My Account of the Controversy
Summary of Retaliation and Discrimination
To summarize what happened to me after the Meyer paper was published:
- There were efforts to remove me as a Research Associate from the Smithsonian’s National Museum of Natural History (NMNH).
After Smithsonian officials determined that there was no wrong-doing in the publication process for the Meyer paper and that they therefore had no grounds to remove me from my position directly, they tried to create an intolerable working environment so that I would be forced to resign. As the OSC investigation concluded, “[i]t is... clear that a hostile work environment was created with the ultimate goal of forcing you out of the SI.” In addition, it was made clear to me that my position at the Smithsonian would not be renewed despite my excellent record of research and publication.
- My supervisor was replaced.
I was transferred from the supervision of a friendly sponsor (supervisor) at the Museum to a hostile one.
- I lost my office space.
I was twice forced to move specimens from my office space on short notice for no good reason, my name plate was removed from my office door, and eventually I was deprived of all official office space and forced to use a shared work area as my work location in the Museum.
- I faced onerous work requirements.
I was subjected to an array of new reporting requirements not imposed on other Research Associates.
- My access to specimens was limited.
My access to the specimens needed for my research at the Museum was restricted. (My access to the Museum was also restricted. I was forced to give up my master key.)
- I was ultimately demoted by the NMNH.
Despite official assurances of fair treatment from the Smithsonian to congressional investigators, when I applied for renewal of my Research Associate position in 2006, my application was denied and I was offered the position of Research Collaborator—a demotion—without explanation.
- Pressure was put on the National Center for Biotechnology Information (part of the National Institutes of Health) to fire me.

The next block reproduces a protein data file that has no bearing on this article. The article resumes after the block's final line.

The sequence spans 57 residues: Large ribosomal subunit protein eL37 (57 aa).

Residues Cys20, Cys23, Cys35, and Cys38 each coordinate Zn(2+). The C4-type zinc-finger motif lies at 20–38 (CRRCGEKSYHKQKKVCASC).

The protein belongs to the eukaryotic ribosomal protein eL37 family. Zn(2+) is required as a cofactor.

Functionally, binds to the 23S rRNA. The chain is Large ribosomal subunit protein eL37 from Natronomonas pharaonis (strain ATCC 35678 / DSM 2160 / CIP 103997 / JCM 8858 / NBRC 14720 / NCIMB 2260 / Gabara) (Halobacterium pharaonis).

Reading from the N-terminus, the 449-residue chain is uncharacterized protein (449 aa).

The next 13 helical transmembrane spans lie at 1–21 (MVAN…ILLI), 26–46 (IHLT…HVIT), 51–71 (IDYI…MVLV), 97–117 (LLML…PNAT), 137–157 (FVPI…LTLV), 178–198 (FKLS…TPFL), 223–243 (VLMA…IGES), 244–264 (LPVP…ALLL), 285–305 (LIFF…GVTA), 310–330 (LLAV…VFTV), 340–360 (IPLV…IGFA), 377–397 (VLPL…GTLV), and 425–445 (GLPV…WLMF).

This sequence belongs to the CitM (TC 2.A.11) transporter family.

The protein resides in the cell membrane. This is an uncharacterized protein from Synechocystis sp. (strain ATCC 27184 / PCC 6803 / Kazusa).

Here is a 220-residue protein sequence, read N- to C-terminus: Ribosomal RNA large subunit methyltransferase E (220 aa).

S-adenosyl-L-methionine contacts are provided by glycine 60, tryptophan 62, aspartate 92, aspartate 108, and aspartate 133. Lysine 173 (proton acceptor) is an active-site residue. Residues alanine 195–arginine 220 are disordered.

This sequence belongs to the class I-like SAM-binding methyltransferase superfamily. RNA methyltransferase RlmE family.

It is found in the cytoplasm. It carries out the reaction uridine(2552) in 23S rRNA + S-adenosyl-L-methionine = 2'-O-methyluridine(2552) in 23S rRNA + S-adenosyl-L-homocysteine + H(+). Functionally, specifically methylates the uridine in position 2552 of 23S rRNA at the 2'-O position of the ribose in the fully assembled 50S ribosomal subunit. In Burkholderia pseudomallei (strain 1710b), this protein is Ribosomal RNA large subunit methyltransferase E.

- My political and religious beliefs were investigated.
Smithsonian officials attempted to investigate my personal religious and political beliefs in gross violation of my privacy and my First Amendment rights.
- I was smeared with false allegations.
My professional reputation, private life, and ethics were repeatedly impugned and publicly smeared with false allegations by government employees working in tandem with a non-governmental political advocacy group, the National Center for Science Education (NCSE).
- I was pressured to reveal peer reviewers and to engage in improper peer review.
I was repeatedly pressured to reveal the names of the peer-reviewers of the Meyer article, contrary to professional ethics. I was also told repeatedly that I should have found peer reviewers who would reject the article out-of-hand, in direct violation of professional ethics which require editors to find peer reviewers who are not prejudiced or hostile to a particular author or his/her ideas.
In sum, it is clear that I was targeted for retaliation and harassment explicitly because I allowed a scientific article to be published critical of neo-Darwinism, and that was considered an unpardonable heresy. I failed in an unstated requirement in my role as editor of a scientific journal: I was supposed to be a gatekeeper turning away unpopular, controversial, or conceptually challenging explanations of puzzling natural phenomena.